In the new international classification of sleep disorders (ICSD-3), narcolepsy is differentiated into two distinct pathologies: type 1 narcolepsy (NT1) and type 2 narcolepsy (NT2). NT1 is characterised by periods of an irrepressible need to sleep, cataplexy (a sudden loss of muscle tone triggered by emotion) and in some cases the presence of symptoms such as hypnagogic hallucinations, sleep paralysis and disturbed night-time sleep. Its physiopathology is based on the loss of hypocretin neurons in the hypothalamus, seemingly connected to an auto-immune process. By definition, cataplexy is absent and the hypocretin levels in the CSF are normal in NT2. Confirming the diagnosis requires polysomnography and multiple sleep latency tests. The choice of further investigations is based on the presence or absence of typical cataplexy. Further investigations include HLA typing, lumbar puncture to measure the hypocretin level in the CSF, or even brain imagery in the case of narcolepsy suspected to be secondary to an underlying pathology. In this consensus we propose recommendations for the work-up to be carried out during diagnosis and follow-up for patients suffering from narcolepsy.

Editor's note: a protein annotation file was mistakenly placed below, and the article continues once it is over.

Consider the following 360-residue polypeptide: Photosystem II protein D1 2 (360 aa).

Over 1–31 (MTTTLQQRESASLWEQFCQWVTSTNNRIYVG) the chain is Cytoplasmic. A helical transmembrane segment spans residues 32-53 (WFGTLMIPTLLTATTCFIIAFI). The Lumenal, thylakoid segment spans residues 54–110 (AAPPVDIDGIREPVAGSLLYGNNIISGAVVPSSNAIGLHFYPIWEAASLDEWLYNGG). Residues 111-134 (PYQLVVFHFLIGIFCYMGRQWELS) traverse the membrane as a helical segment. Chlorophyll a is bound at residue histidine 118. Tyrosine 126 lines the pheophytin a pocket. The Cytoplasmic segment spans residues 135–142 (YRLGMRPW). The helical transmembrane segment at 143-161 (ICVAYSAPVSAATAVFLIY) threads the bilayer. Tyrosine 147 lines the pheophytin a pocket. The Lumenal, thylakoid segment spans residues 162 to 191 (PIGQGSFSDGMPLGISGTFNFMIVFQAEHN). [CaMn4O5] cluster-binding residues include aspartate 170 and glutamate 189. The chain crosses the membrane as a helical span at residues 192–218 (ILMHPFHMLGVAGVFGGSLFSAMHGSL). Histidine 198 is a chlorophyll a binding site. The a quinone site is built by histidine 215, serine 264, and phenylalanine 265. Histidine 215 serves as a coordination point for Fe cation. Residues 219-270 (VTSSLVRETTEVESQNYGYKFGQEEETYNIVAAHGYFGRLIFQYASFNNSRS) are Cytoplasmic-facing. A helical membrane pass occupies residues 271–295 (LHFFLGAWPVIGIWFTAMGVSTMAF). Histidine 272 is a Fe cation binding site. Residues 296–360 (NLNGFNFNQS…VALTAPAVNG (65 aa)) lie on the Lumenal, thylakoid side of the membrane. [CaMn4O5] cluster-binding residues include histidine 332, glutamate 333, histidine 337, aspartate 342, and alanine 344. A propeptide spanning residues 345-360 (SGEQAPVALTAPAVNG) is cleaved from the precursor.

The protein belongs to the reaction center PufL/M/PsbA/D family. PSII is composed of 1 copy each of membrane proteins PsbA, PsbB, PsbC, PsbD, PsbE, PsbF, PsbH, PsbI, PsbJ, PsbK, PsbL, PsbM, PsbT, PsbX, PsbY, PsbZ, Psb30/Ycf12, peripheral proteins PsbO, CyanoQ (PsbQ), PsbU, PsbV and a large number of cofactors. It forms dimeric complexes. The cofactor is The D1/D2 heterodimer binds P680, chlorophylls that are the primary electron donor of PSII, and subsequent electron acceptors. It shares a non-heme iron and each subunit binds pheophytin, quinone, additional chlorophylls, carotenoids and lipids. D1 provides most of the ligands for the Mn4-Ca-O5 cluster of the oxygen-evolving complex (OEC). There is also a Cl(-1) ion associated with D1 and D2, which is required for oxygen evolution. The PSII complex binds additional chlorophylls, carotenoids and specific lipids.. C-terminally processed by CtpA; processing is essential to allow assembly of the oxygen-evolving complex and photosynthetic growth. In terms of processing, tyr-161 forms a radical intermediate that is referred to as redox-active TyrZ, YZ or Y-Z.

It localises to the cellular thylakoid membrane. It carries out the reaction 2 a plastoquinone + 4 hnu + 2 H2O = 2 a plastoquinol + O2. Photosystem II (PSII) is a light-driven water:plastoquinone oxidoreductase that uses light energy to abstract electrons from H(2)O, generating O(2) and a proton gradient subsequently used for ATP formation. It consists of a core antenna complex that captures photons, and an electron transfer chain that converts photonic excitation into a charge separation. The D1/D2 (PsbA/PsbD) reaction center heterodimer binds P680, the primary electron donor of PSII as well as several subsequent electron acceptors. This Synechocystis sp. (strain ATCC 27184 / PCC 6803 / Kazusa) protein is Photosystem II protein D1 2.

Keywords: Biomarker; Cataplexy; Hypocretin/orexine; Narcolepsy; Somnolence.
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